• Poultry bacon products are acceptable and may be designated as (Kind) Bacon. However, a true descriptive name must appear contiguous to (Kind) Bacon without intervening type or design, in letters at least one-half the size of the letters used in the (Kind) Bacon, and in the same style and color and on the same background. An example of an acceptable designation is Turkey Bacon-Cured Turkey Breast Meat-Chopped and Formed.
  • The descriptive name can serve alone as the product name.


  • Canadian Bacon and Canadian Style Bacon are synonymous and should not be considered geographical terms. The term “Canadian Style Bacon,” when featured on the label as a product name or part of a product name (i.e., as a description, etc.), may stand alone without an additional qualifier indicating the true geographical origin of the product. “Chunked and Formed” and “Water Added” products are permitted, provided proper labeling is applied. Uncooked and/or unsmoked “Canadian Style Bacon” is also permitted, provided labeling describes the product as uncooked and/or unsmoked.
  • Product which is identified as “Canadian Style Bacon” is made from a trimmed boneless pork loin.  On the shoulder end, the cross section of the longissimus dorsi muscle shall be equal to or larger than the combined cross sectional areas of the splenius and semispinalis capitis muscles.  The ham end shall be removed anterior to the ilium.  The exposed faces shall be approximately perpendicular with the skin surface.  The dorsal and ventral side on each end of the Canadian Style Bacon shall not be more than 1.0 inch different in length.  The belly is removed adjacent to the longissimus dorsi muscle.  All bones and cartilage shall be removed.  The tenderloin and the flesh overlying the blade bone are excluded.  The surface fat (and false lean when necessary) shall be trimmed to 0.3 inches thick at any point.  The fat on the ventral and dorsal sides is neatly beveled to meet the lean.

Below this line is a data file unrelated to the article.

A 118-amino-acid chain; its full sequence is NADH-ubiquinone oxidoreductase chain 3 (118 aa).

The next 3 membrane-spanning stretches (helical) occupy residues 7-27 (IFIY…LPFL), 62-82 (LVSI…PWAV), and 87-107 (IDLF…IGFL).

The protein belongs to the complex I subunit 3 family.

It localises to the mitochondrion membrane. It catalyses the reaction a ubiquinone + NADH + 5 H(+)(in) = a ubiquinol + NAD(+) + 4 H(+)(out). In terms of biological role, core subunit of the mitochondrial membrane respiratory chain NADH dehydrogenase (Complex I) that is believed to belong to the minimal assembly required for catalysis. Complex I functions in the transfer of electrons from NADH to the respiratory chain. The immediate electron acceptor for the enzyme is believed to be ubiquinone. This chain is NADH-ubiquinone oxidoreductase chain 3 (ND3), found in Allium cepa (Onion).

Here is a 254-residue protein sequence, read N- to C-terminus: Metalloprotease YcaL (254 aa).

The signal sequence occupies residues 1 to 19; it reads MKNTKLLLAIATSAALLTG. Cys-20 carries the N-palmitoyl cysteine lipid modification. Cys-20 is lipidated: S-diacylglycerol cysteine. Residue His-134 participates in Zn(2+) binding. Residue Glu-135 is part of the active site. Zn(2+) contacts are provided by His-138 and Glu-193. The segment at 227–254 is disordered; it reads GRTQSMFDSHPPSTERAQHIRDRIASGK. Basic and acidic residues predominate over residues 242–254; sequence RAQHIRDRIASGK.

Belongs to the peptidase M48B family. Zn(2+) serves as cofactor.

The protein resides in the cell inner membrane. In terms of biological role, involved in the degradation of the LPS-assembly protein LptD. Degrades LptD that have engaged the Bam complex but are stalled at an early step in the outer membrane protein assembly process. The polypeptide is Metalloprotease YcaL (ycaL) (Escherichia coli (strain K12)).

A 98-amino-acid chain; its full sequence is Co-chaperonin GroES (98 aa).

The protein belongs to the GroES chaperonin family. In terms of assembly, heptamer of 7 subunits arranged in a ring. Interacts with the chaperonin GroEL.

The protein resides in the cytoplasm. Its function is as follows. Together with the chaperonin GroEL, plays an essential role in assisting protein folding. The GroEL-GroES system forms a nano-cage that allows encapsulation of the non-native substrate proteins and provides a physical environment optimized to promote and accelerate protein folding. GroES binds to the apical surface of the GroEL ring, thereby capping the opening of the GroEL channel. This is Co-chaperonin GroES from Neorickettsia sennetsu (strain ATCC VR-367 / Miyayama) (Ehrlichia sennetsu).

• The sirloin is obtained by removing a 5- to 7-inch section of the pork loin immediately in front of the hip or pelvic bone. The sirloin hip is obtained by removing the half of the sirloin which comprises the posterior end of the pork loin.  The tenderloin is not included and surface fat shall be trimmed to 0.3 inches in thickness. The labeling for these Canadian Style Bacon products must bear a qualifying statement, adjacent to the product name, clarifying that pork sirloin hips are included or that the product is made entirely from pork sirloin hips, e.g., Canadian Style Bacon–Includes Pork Sirloin Hips or  Canadian Style Bacon–Made from Pork Sirloin Hips.  The smallest letter in the qualifier should not be less than one-third the size of the largest letter in the product name.  The qualifier must be of equal prominence to the product name. Chunked (or chopped) and formed varieties and substances controlled by the protein fat free (PFF) regulation for cured pork products 9 CFR 319.104 shall be labeled in accordance with applicable guidelines. Use of this type of product in a secondary product, e.g., a pizza, requires complete identification only in the ingredients statement; the product name of the secondary product need only refer to Canadian Style Bacon


  • Bacon from the hind leg of pork, cut from a side of bacon after curing, which also may or may not be smoked.


  • Bacon made from pork cheeks.


  • Italian bacon made from pork belly meat. It is salt cured and spiced, and comes in two forms: rolled, arrotolata, or flat, stesa.


  • Thin slice of bacon.


  • Side of bacon that isn’t sliced.


Some definitions adapted from Food Standards and Labeling Policy Book, USDA.